Zynga, the premier social network game company, is another name that by all rights should not be on our list. Zynga’s revenue rose from $19.4 million in 2008 to $1.14 billion last year. Zynga spent plenty of money to reach the top position in its industry, and last year lost $404 million. Investors were drawn to the company because it had been effectively piggy-backing free and premium games onto the Facebook platform, which currently has nearly one billion members. The success of the model appeared astonishing.
In its last reported quarter, Zynga says it had 192 million monthly unique users, up 27% from the same quarter a year before. But, as the total number of virtual games has grown, the cost to maintain a lead has become almost prohibitive. Zynga lost $23 million last quarter on revenue of $332 million. In the same quarter a year ago, Zynga made $1 million on revenue of $279 million.
Zynga’s growth rate is no longer impressive. And, the problems it faces apparently will worsen soon. The company recently lowered its outlook to reflect delays in launching new games, a faster decline in existing Web games due in part to a more challenging environment on the Facebook web platform, and reduced expectations for Draw Something. This bad news pushed Zynga’s shares to $3, down from a post-IPO high of $15.91. Zynga’s problems are more complex — and more permanent — than delayed games or lower returns on its Facebook presence.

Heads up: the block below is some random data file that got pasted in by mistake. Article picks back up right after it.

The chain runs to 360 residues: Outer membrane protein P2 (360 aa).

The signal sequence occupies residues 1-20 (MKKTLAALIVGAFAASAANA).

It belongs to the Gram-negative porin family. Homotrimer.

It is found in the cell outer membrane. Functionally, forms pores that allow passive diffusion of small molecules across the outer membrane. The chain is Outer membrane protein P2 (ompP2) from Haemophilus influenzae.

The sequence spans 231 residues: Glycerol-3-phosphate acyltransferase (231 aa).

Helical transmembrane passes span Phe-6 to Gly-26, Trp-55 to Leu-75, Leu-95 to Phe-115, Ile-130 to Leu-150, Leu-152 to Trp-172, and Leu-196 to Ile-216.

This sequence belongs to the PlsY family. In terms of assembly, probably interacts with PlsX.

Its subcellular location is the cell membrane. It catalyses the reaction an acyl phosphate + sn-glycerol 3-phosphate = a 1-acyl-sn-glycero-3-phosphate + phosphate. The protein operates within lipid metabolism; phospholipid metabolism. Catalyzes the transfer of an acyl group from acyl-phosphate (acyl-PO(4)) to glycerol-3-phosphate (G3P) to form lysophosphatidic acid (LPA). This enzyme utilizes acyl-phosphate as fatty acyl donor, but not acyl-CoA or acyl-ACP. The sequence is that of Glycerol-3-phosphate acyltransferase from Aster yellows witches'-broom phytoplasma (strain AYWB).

The game market is becoming more fragmented by the day as games migrate from consoles to PCs to tablets and smartphones. Social media is not the only place that game players gather in great numbers. Many of the most downloaded apps at the Apple App store are games. The same is true of the Google app store. Zynga’s insurmountable challenge was summed up by its CEO Mark Pincus on the company’s recent earnings call. He said, “We think social gaming is just starting to grow quickly on mobile and we think it has the potential to be the most important part of the experience on mobile and an even bigger business in the future.”
Despite his vision of the future, Zynga’s shares are in the rubble. The reason, GameIndustry International reports is that “Apple iOS and latterly Android have become the dominant platforms for growth in social gaming (not necessarily for social gaming itself, but all the growth is on mobile, not on the web)…” Zynga has been overwhelmed by hordes of new challengers.
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